You've heard the complaints — now take a close look at a top-notch lesson plan.
The Pentagon says there's no reason to question the authenticity of a video the Taliban released Wednesday. The exchange went smoothly, including a handshake between U.S. and Taliban representatives.
The NHL's Stanley Cup championship series begins tonight and it's something of a broadcaster's dream. The New York Rangers take on the Los Angeles Kings, and the clash of teams from the top two TV markets should be good for ratings.
Plus, it's a pretty rare match up. There hasn't been a New York vs. L.A. championship in any major sport in more than 30 years. Last time, the Dodgers beat the Yankees in baseball's World Series in 1981.
So it seems appropriate that the Governors of both states would place a friendly bet on the outcome of the game. Though, what California Gov. Jerry Brown and New York Gov. Andrew Cuomo have at stake is, well, pretty lame.
Nevertheless, if you want to join in on the fun, here's what you'll need (and what it will cost you) to make your very own gift basket should you lose to your rival coast:
California Shopping List
- California: A History by Kevin Starr, Cost: $11.70
- Lundberg Organic Lightly Salted Brown Rice Cakes, Cost: $3.99
New York Shopping List
-Original Anchor Bar Buffalo Wing Sauce, Cost: $3.99
-Vidal Blanc Ice Wine from the Leonard Oakes Estate Winery, Cost: $49.95
-Vidal Blanc Ice Wine from the Hazlitt 1852 Vineyards, Cost: $43.00
-Lupo's Original Endicott Style Spiedie Marinade, Cost: $3.49
-Gianelli Hot Italian Sausage, Cost: $4.50
-Sammy and Annie Foods' Riggie Pasta Sauce Starter, Cost: $10.00
-Parker Family Maple Farm's Pure New York Maple Syrup, Cost: $7.50 for a pint
-Saratoga Chips, Cost: $18.53
-Fishkill Farms' Apples: $10.00
-Make My Cake's Red Velvet Cupcakes: $36 for a dozen
-Braun Seafood Company's Long Island Oysters: $8.95 for a dozen
Chinese Paramilitary soldiers stand guard in Tiananmen Square in Beijing, China. Twenty-five years ago on June 4, 1989 Chinese troops cracked down on pro-democracy protesters and in the clashes that followed scores were killed and injured.
Twenty-five years ago today, Chinese troops and tanks cleared protesters from Tiananmen square, shooting and killing hundreds – some say thousands – of unarmed civilians. The violence capped weeks of student protests demanding a better government.
But Tiananmen was more than just students and democracy. There were also hundreds of thousands of blue collar urban workers who were involved in the Tiananmen demonstrations. Some of these workers may have been interested in democracy and the other demands students were making on China’s leaders, but most of them were more concerned with their own economic status and future economic opportunity for their children in an economy that was moving away from socialism.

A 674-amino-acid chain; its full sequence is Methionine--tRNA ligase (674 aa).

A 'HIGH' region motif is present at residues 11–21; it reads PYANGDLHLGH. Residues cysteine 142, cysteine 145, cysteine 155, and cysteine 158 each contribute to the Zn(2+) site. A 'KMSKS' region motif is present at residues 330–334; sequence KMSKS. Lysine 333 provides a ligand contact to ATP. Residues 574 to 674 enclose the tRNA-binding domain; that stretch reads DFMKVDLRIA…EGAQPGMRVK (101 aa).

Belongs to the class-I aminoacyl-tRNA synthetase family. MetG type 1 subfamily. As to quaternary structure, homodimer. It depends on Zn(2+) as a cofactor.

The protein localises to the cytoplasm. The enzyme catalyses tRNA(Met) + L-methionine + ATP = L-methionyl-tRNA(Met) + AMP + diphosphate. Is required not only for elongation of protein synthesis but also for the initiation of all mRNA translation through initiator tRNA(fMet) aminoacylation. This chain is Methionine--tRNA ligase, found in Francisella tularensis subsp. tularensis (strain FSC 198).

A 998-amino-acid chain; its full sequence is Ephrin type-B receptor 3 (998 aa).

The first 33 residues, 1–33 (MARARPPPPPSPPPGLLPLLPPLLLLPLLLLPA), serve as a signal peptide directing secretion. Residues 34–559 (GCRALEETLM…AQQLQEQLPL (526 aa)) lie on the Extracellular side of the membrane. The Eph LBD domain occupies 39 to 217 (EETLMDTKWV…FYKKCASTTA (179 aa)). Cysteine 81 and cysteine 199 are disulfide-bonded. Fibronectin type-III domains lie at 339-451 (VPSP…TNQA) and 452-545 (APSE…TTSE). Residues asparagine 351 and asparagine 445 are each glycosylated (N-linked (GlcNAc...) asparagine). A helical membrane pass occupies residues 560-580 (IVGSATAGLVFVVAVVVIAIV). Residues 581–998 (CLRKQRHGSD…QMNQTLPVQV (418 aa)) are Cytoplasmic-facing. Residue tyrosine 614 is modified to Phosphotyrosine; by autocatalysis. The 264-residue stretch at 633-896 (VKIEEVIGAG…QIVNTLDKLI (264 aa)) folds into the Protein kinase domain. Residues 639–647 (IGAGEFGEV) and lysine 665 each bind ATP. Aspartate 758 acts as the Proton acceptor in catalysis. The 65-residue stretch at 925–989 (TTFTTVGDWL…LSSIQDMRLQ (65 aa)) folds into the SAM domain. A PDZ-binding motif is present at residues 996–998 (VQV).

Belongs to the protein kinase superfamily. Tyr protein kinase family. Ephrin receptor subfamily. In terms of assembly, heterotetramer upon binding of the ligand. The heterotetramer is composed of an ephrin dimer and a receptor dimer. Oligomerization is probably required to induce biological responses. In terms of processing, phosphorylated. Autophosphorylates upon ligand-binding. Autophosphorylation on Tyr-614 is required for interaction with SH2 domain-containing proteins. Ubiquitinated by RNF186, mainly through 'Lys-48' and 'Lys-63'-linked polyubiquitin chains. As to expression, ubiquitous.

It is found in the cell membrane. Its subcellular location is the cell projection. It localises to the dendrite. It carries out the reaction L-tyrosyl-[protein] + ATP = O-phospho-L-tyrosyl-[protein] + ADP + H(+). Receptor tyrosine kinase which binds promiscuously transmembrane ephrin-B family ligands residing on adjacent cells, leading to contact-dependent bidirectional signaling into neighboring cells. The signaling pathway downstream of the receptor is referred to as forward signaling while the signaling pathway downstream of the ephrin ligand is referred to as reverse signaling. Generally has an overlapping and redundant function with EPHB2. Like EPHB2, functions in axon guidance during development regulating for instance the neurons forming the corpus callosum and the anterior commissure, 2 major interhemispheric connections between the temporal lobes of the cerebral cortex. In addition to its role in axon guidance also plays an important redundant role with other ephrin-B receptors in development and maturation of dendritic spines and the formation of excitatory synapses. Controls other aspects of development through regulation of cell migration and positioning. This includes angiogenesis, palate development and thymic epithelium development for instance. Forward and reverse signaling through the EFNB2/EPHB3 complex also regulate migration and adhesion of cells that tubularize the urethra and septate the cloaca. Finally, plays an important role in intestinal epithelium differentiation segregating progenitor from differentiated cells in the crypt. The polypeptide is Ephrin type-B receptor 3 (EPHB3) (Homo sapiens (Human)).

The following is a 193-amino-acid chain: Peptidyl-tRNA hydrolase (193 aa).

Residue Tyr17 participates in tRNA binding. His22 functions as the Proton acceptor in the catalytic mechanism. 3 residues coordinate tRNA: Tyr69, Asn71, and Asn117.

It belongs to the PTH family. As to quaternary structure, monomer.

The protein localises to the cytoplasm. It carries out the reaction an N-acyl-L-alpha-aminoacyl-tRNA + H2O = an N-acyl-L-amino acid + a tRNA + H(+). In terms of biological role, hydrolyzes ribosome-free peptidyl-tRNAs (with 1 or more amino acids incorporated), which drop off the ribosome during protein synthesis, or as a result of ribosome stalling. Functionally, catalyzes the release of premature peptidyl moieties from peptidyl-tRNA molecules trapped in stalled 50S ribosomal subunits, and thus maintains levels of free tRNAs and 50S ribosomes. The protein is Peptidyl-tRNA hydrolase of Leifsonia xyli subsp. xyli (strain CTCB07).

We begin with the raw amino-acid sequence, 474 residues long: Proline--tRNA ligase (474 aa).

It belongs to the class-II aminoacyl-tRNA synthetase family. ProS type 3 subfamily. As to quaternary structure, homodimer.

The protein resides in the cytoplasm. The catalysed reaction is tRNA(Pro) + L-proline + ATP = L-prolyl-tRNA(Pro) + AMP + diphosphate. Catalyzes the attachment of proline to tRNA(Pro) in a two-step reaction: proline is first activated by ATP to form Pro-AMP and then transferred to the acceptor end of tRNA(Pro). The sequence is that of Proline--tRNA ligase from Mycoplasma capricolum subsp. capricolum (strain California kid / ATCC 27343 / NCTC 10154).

In 1989, most Chinese urbanites made the same wage, a fact that helped unite the Chinese during the protests that year. If you lived in a city back then, you made a wage set by the state, it was very low, and you belonged to a Danwei - a work unit - which took care of your housing, your kids’ education and pension. Back then, the price of food was set by the state, but in 1988, that changed.
China’s government begin to lift price controls, in favor of the open market, and suddenly prices climbed. Inflation in 1988 and 1989 surpassed 18%. Suddenly, it was hard to afford anything. The pressure workers felt spurred them to join the students to protest. After the government's brutal crackdown of demonstrators on June 4th, 1989, China passed a slate of economic reforms.
“It allowed people who were going to be successful to be successful," says University of Michigan Political Science Professor Mary Gallagher. "It allowed migrants who were desperate and would’ve worked for pennies to squeeze out people in the middle. When you look at people who protested in 1989, the urbanites who protected the students, those people eventually lost out.”
Urban workers in China are still protesting today. Case in point: there are dozens of worker strikes each week in China, and according to labor groups, even as China's economy cools down, the number of strikes this year is up by more than a third.
Marketplace Morning Report for Wednesday June 4, 2014Interview with Rob SchmitzPodcast Title Tiananmen: More than just students and democracyStory Type InterviewSyndication SlackerSoundcloudStitcherSwellPMPApp Respond No
Honey is nature's gift. It's natural. Made by bees. Chocolate is the opposite, a great engineering creation that could, just possibly, just maybe, help save our planet.